• the admission arrangements comply with the law;
  • the admission arrangements were properly applied to the case;
  • admitting another child would prejudice the education of others.
  1. If the panel finds there would be prejudice, the panel must then move to the second stage and consider each appellant’s individual arguments. If the panel decides the appellant’s case outweighs the prejudice to the school, it must uphold the appeal.

Impact of the COVID-19 pandemic

  1. In April 2020, the government introduced emergency regulations because of the COVID-19 pandemic. These are the School Admissions (England) (Coronavirus) (Appeals Arrangements) (Amendment) Regulations 2020. These temporarily amend the existing regulations and will be in force until 30 September 2021. The government published guidance to accompany the temporary regulations, 'Changes to the admission appeals regulations during the coronavirus outbreak' ('the Guidance').
  2. The temporary regulations say that where face-to-face appeals cannot take place safely, hearings can be conducted by telephone or video conference. To hold a remote hearing, the appeal panel has to be satisfied that:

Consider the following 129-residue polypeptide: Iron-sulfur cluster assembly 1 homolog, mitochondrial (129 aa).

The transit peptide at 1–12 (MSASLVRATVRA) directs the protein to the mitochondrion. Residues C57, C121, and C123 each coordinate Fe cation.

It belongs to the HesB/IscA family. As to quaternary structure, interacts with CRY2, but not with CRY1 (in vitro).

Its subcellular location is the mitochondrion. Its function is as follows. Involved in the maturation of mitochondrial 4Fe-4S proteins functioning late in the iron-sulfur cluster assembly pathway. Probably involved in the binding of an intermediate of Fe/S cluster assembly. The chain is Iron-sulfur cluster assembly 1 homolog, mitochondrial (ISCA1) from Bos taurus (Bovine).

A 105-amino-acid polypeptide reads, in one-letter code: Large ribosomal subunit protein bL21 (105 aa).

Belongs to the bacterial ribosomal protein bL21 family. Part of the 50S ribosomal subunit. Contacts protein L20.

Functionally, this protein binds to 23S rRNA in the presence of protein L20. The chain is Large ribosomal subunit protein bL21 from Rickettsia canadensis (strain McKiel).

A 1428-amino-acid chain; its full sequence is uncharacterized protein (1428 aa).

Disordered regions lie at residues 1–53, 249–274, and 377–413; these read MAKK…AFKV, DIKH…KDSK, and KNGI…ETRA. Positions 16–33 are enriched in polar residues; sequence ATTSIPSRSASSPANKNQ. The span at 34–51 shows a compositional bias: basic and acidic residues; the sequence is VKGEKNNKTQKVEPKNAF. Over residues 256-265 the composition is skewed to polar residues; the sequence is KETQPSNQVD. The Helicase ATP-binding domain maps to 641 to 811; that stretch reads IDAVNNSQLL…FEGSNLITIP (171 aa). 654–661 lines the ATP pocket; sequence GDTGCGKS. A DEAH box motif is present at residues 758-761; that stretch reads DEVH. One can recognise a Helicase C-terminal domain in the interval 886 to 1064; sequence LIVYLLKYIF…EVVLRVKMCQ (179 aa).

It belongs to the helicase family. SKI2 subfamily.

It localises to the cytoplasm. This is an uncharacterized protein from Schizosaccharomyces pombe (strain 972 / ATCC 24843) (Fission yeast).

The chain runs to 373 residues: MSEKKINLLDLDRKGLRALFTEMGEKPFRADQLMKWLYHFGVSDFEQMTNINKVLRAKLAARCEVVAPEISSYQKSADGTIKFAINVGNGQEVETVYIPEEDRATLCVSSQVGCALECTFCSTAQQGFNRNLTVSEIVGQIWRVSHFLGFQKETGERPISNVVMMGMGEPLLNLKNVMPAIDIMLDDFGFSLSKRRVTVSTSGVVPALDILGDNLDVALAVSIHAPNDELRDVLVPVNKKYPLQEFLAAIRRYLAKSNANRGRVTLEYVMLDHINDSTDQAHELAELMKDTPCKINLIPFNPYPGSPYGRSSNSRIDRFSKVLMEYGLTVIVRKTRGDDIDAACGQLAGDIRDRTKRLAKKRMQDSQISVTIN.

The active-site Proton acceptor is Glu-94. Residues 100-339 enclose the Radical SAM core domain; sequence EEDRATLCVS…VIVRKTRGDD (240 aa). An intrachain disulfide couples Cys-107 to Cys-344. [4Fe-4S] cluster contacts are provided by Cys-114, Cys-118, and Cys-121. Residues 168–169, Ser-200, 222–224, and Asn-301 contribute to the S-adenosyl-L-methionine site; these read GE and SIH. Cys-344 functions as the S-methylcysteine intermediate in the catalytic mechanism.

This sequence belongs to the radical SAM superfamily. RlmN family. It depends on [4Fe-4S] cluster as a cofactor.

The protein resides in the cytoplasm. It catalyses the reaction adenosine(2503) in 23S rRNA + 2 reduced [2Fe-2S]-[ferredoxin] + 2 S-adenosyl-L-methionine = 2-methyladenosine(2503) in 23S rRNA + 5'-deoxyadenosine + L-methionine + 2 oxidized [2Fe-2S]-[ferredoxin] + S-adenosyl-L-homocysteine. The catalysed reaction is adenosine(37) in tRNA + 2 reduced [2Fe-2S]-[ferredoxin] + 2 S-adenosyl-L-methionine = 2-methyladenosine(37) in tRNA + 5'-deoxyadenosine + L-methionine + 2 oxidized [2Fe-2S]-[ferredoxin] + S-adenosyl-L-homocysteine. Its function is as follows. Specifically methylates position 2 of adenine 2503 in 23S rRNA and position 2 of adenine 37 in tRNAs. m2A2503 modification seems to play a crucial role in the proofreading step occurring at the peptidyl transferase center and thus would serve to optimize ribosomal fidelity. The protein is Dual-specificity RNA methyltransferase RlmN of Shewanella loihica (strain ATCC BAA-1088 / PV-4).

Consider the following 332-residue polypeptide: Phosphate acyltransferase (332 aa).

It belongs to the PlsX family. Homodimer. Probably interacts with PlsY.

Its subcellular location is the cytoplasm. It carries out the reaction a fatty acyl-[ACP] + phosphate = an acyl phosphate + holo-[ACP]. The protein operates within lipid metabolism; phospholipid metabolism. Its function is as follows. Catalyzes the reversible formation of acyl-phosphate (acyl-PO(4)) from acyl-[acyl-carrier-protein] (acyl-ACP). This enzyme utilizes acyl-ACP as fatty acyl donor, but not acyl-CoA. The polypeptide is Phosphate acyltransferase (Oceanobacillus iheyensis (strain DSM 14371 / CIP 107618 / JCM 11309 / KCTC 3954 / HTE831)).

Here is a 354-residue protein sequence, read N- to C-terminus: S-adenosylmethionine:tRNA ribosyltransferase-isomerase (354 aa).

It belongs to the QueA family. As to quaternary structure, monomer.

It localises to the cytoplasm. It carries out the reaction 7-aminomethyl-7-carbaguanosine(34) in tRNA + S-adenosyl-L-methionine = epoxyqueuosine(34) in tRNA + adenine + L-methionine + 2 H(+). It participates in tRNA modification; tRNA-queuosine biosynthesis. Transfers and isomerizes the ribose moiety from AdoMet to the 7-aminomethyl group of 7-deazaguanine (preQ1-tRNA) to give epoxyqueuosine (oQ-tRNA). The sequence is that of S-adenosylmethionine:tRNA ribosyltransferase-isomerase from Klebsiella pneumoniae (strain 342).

• all parties will be able to present their cases fully;
    • each participant has access to video or telephone facilities allowing them to take part throughout the hearing; and
    • the panel considers the appeal can be heard fairly and transparently.
  3. Where any of these conditions cannot be met, appeals may be decided based on written submissions only. The clerk to the appeal panel should contact the appellant as soon as possible to explain the temporary arrangements for appeals and check they have access to the necessary equipment for a remote hearing.